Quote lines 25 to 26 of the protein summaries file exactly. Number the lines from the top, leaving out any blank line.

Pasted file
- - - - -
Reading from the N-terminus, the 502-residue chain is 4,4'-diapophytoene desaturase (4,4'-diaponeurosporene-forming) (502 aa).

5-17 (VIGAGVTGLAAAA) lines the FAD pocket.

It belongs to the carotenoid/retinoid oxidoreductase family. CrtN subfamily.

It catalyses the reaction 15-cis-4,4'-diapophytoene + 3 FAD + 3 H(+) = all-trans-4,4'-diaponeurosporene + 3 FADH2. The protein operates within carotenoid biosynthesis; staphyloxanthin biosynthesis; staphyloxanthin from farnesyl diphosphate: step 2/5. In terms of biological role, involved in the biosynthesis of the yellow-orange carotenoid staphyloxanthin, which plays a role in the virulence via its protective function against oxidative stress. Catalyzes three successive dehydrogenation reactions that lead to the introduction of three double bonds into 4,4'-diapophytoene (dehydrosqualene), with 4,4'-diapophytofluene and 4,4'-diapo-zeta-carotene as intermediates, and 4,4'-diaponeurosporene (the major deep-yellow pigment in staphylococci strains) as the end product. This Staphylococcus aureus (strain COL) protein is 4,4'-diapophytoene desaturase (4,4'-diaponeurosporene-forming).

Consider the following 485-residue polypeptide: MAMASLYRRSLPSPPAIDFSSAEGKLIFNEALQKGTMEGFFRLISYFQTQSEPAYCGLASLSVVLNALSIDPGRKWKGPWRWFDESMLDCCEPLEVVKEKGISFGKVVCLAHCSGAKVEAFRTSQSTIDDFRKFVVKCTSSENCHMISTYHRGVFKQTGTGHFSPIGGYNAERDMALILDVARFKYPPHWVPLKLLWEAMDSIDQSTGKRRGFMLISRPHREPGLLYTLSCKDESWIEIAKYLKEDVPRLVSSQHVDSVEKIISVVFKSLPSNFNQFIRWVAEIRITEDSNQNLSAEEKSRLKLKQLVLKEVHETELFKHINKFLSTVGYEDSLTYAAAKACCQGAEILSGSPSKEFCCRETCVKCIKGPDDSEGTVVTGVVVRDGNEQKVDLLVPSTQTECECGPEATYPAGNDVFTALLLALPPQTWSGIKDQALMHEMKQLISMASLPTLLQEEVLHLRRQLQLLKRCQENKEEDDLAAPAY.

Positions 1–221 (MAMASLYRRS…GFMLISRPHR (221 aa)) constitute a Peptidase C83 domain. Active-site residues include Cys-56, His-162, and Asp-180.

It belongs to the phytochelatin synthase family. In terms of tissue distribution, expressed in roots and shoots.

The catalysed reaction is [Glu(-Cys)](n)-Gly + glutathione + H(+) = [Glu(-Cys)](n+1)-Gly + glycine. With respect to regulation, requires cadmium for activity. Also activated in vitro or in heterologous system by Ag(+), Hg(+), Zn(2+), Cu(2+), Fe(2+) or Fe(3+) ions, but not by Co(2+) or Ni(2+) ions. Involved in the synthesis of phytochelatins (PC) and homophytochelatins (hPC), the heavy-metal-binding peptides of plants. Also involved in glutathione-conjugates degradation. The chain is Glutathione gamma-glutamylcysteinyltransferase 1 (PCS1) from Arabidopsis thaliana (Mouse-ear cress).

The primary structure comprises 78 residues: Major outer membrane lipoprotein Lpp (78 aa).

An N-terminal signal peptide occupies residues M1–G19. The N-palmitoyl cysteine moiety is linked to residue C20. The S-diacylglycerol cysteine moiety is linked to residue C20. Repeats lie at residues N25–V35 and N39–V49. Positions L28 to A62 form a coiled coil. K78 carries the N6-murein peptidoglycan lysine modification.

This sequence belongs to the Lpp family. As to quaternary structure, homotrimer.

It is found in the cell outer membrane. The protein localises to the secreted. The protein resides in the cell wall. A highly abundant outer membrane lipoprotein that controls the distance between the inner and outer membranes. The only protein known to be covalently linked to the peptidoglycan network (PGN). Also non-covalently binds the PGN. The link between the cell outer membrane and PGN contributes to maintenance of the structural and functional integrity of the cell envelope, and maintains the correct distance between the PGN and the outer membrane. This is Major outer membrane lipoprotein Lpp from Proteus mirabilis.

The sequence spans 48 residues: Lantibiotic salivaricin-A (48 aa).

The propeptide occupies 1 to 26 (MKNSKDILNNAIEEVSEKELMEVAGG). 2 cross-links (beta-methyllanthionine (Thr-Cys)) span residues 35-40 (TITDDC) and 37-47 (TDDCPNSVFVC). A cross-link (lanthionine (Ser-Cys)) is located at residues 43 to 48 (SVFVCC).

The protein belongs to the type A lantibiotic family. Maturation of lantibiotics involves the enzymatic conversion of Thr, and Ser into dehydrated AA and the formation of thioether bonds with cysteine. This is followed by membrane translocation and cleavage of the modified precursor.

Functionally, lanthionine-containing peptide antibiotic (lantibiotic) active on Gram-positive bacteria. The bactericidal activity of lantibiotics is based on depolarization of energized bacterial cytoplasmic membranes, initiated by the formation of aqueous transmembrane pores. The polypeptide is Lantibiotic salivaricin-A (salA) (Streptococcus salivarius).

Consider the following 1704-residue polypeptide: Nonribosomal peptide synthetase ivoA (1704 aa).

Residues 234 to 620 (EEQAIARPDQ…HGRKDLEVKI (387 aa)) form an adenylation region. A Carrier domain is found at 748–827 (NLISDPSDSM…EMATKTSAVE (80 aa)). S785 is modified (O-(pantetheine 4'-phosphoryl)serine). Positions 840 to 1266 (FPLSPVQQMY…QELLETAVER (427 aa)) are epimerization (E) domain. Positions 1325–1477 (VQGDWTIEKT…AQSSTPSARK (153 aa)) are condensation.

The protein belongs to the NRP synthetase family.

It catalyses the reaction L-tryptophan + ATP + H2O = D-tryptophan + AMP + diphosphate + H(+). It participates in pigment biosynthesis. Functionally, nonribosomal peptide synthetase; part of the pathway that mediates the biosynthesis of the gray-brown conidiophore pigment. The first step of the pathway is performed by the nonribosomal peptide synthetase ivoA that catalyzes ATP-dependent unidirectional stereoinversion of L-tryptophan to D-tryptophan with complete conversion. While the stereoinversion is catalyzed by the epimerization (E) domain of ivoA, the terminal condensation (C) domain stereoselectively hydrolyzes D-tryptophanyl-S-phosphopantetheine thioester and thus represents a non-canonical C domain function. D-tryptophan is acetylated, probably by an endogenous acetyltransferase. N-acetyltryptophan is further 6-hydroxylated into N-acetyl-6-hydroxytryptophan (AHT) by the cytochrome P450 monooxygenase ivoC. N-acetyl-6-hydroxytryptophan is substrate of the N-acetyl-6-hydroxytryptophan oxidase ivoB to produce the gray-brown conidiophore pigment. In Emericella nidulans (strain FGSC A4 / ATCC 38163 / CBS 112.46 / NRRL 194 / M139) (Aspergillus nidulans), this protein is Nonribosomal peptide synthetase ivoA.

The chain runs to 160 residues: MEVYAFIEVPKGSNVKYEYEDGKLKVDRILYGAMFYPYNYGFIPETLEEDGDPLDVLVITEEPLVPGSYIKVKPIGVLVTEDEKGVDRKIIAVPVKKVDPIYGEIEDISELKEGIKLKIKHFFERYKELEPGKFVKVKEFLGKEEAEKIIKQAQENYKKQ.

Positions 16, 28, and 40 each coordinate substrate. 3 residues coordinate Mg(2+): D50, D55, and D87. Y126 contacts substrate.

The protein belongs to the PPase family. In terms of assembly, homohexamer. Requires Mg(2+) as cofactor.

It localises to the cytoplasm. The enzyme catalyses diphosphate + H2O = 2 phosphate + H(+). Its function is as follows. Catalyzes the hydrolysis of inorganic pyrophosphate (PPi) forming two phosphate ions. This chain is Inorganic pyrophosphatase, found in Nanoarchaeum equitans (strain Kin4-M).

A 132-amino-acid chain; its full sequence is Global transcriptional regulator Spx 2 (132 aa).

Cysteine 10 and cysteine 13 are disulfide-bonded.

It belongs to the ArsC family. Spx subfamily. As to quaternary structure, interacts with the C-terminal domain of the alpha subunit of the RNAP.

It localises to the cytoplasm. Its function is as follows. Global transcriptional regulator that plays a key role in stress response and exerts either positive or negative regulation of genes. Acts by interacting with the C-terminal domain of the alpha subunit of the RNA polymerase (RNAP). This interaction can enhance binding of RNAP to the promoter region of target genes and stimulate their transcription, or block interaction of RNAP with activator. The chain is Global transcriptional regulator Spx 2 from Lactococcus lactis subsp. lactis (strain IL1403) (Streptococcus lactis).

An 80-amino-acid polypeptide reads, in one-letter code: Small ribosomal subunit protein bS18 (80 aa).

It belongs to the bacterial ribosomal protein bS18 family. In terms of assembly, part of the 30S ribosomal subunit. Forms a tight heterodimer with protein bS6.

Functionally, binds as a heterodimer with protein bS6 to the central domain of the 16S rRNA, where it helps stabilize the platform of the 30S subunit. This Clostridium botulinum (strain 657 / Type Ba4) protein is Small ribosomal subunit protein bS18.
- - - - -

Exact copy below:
A 132-amino-acid chain; its full sequence is Global transcriptional regulator Spx 2 (132 aa).

Cysteine 10 and cysteine 13 are disulfide-bonded.